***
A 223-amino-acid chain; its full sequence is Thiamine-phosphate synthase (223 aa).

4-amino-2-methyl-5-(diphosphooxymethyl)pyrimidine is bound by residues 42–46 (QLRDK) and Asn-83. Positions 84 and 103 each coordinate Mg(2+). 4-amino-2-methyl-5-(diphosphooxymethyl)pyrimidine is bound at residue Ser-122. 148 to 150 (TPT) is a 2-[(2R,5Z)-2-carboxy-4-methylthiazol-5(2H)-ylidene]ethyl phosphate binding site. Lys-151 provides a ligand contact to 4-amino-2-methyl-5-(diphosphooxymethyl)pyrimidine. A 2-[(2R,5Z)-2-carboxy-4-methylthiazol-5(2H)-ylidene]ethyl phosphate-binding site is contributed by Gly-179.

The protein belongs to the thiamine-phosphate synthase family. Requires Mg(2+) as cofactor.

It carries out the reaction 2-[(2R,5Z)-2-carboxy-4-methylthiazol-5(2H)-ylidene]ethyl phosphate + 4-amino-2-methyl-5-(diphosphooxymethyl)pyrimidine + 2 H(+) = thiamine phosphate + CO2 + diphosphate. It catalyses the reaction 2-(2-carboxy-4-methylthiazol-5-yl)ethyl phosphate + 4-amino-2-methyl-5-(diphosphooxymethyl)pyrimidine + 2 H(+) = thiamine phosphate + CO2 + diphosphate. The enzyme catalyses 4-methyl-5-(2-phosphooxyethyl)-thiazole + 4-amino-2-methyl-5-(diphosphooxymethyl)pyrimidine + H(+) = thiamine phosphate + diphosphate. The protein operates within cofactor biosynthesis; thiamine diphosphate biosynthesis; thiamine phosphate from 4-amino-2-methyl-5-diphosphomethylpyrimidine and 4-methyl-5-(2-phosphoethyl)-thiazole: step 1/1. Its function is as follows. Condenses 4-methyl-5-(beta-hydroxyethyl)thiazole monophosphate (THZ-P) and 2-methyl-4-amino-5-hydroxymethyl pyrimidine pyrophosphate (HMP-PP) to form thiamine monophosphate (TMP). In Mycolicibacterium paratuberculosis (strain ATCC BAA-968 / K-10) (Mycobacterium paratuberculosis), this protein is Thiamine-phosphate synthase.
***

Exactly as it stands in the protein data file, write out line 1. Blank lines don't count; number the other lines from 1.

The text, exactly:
A 223-amino-acid chain; its full sequence is Thiamine-phosphate synthase (223 aa).